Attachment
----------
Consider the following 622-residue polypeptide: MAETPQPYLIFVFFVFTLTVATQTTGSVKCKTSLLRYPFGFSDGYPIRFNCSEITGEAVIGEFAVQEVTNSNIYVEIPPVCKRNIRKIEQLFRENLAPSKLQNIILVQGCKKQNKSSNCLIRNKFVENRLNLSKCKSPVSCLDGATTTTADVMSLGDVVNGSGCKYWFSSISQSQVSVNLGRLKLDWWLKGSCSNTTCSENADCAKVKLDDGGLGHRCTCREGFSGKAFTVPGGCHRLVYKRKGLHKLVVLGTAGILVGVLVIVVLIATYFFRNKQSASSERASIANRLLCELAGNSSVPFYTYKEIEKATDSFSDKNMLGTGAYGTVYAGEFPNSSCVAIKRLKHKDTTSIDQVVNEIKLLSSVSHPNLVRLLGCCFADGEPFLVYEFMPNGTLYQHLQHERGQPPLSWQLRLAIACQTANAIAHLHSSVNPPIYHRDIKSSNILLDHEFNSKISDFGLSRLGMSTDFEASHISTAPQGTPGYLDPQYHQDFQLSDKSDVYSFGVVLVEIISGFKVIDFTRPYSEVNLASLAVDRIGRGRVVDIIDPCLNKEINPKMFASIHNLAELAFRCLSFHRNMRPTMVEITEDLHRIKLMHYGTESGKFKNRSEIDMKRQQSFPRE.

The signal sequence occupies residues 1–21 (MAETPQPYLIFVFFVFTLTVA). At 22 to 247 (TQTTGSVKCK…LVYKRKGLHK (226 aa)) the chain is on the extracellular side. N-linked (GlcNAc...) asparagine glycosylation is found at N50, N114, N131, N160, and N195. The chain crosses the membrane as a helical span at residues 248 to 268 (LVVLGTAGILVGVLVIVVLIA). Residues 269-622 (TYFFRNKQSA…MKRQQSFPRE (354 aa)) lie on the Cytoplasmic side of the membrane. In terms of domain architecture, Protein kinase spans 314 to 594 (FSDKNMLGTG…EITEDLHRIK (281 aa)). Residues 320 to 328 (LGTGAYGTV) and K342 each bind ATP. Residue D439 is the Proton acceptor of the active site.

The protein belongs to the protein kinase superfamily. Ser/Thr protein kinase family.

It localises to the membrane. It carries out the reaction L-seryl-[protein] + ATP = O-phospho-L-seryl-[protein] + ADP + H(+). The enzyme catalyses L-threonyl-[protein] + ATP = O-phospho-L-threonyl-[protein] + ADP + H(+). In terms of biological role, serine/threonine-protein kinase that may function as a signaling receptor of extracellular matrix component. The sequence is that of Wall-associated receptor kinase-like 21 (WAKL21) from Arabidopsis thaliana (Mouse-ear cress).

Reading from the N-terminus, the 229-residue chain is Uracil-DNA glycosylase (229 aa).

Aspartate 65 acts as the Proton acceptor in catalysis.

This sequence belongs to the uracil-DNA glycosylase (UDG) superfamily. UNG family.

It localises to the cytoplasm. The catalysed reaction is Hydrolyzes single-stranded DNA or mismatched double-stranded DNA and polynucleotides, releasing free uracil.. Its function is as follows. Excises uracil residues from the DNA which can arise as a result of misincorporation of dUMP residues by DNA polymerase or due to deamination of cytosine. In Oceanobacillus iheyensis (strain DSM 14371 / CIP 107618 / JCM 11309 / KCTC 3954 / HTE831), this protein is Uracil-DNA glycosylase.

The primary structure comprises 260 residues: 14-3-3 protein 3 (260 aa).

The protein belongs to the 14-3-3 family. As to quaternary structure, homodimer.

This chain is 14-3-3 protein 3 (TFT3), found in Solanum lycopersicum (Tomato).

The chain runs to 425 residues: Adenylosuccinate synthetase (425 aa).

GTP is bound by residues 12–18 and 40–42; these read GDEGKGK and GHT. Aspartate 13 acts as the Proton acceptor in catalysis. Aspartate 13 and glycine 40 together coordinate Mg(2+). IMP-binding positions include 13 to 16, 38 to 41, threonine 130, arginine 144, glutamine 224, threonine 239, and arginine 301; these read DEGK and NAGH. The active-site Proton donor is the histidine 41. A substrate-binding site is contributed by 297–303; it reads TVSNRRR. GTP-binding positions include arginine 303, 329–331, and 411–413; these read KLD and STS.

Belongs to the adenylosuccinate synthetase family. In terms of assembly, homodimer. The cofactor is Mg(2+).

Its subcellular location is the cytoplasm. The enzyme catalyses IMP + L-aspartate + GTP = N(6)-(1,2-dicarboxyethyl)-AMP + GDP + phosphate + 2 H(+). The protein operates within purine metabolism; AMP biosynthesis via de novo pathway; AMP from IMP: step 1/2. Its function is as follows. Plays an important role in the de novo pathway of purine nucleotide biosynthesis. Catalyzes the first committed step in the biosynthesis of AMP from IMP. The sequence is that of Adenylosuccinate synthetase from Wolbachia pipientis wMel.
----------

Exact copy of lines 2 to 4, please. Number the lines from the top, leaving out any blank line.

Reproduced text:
The signal sequence occupies residues 1–21 (MAETPQPYLIFVFFVFTLTVA). At 22 to 247 (TQTTGSVKCK…LVYKRKGLHK (226 aa)) the chain is on the extracellular side. N-linked (GlcNAc...) asparagine glycosylation is found at N50, N114, N131, N160, and N195. The chain crosses the membrane as a helical span at residues 248 to 268 (LVVLGTAGILVGVLVIVVLIA). Residues 269-622 (TYFFRNKQSA…MKRQQSFPRE (354 aa)) lie on the Cytoplasmic side of the membrane. In terms of domain architecture, Protein kinase spans 314 to 594 (FSDKNMLGTG…EITEDLHRIK (281 aa)). Residues 320 to 328 (LGTGAYGTV) and K342 each bind ATP. Residue D439 is the Proton acceptor of the active site.

The protein belongs to the protein kinase superfamily. Ser/Thr protein kinase family.

It localises to the membrane. It carries out the reaction L-seryl-[protein] + ATP = O-phospho-L-seryl-[protein] + ADP + H(+). The enzyme catalyses L-threonyl-[protein] + ATP = O-phospho-L-threonyl-[protein] + ADP + H(+). In terms of biological role, serine/threonine-protein kinase that may function as a signaling receptor of extracellular matrix component. The sequence is that of Wall-associated receptor kinase-like 21 (WAKL21) from Arabidopsis thaliana (Mouse-ear cress).